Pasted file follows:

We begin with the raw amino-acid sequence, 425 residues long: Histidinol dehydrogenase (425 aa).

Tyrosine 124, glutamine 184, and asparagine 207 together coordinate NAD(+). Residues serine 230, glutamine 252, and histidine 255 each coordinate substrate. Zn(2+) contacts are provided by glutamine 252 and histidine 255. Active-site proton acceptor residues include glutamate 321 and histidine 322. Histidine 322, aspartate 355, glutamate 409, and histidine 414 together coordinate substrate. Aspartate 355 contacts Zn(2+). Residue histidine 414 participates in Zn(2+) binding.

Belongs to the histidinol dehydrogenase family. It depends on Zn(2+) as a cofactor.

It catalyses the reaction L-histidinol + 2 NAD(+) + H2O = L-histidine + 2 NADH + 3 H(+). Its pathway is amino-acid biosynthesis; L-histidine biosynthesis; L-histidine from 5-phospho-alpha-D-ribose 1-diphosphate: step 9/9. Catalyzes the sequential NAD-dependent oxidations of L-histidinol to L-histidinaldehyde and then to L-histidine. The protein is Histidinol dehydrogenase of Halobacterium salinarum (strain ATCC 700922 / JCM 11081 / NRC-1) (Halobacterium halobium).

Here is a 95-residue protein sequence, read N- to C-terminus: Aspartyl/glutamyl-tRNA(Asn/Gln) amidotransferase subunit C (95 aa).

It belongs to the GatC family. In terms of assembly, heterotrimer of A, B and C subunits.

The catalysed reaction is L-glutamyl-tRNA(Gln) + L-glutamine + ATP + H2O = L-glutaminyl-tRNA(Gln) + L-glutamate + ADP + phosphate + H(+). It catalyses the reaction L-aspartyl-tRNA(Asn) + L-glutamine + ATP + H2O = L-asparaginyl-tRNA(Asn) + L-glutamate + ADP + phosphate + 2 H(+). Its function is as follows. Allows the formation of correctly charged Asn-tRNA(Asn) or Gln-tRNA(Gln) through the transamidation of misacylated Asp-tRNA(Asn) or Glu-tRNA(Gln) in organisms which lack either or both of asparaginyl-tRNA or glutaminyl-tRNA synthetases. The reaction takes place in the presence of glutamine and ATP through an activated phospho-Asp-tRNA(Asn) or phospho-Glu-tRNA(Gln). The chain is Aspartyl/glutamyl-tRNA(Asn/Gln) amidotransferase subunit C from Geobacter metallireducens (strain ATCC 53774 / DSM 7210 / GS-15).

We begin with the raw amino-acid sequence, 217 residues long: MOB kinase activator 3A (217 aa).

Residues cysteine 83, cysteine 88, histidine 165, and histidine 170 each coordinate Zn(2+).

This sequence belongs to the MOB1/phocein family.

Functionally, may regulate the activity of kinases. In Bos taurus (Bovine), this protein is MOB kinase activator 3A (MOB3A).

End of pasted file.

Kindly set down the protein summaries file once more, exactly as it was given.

We begin with the raw amino-acid sequence, 425 residues long: Histidinol dehydrogenase (425 aa).

Tyrosine 124, glutamine 184, and asparagine 207 together coordinate NAD(+). Residues serine 230, glutamine 252, and histidine 255 each coordinate substrate. Zn(2+) contacts are provided by glutamine 252 and histidine 255. Active-site proton acceptor residues include glutamate 321 and histidine 322. Histidine 322, aspartate 355, glutamate 409, and histidine 414 together coordinate substrate. Aspartate 355 contacts Zn(2+). Residue histidine 414 participates in Zn(2+) binding.

Belongs to the histidinol dehydrogenase family. It depends on Zn(2+) as a cofactor.

It catalyses the reaction L-histidinol + 2 NAD(+) + H2O = L-histidine + 2 NADH + 3 H(+). Its pathway is amino-acid biosynthesis; L-histidine biosynthesis; L-histidine from 5-phospho-alpha-D-ribose 1-diphosphate: step 9/9. Catalyzes the sequential NAD-dependent oxidations of L-histidinol to L-histidinaldehyde and then to L-histidine. The protein is Histidinol dehydrogenase of Halobacterium salinarum (strain ATCC 700922 / JCM 11081 / NRC-1) (Halobacterium halobium).

Here is a 95-residue protein sequence, read N- to C-terminus: Aspartyl/glutamyl-tRNA(Asn/Gln) amidotransferase subunit C (95 aa).

It belongs to the GatC family. In terms of assembly, heterotrimer of A, B and C subunits.

The catalysed reaction is L-glutamyl-tRNA(Gln) + L-glutamine + ATP + H2O = L-glutaminyl-tRNA(Gln) + L-glutamate + ADP + phosphate + H(+). It catalyses the reaction L-aspartyl-tRNA(Asn) + L-glutamine + ATP + H2O = L-asparaginyl-tRNA(Asn) + L-glutamate + ADP + phosphate + 2 H(+). Its function is as follows. Allows the formation of correctly charged Asn-tRNA(Asn) or Gln-tRNA(Gln) through the transamidation of misacylated Asp-tRNA(Asn) or Glu-tRNA(Gln) in organisms which lack either or both of asparaginyl-tRNA or glutaminyl-tRNA synthetases. The reaction takes place in the presence of glutamine and ATP through an activated phospho-Asp-tRNA(Asn) or phospho-Glu-tRNA(Gln). The chain is Aspartyl/glutamyl-tRNA(Asn/Gln) amidotransferase subunit C from Geobacter metallireducens (strain ATCC 53774 / DSM 7210 / GS-15).

We begin with the raw amino-acid sequence, 217 residues long: MOB kinase activator 3A (217 aa).

Residues cysteine 83, cysteine 88, histidine 165, and histidine 170 each coordinate Zn(2+).

This sequence belongs to the MOB1/phocein family.

Functionally, may regulate the activity of kinases. In Bos taurus (Bovine), this protein is MOB kinase activator 3A (MOB3A).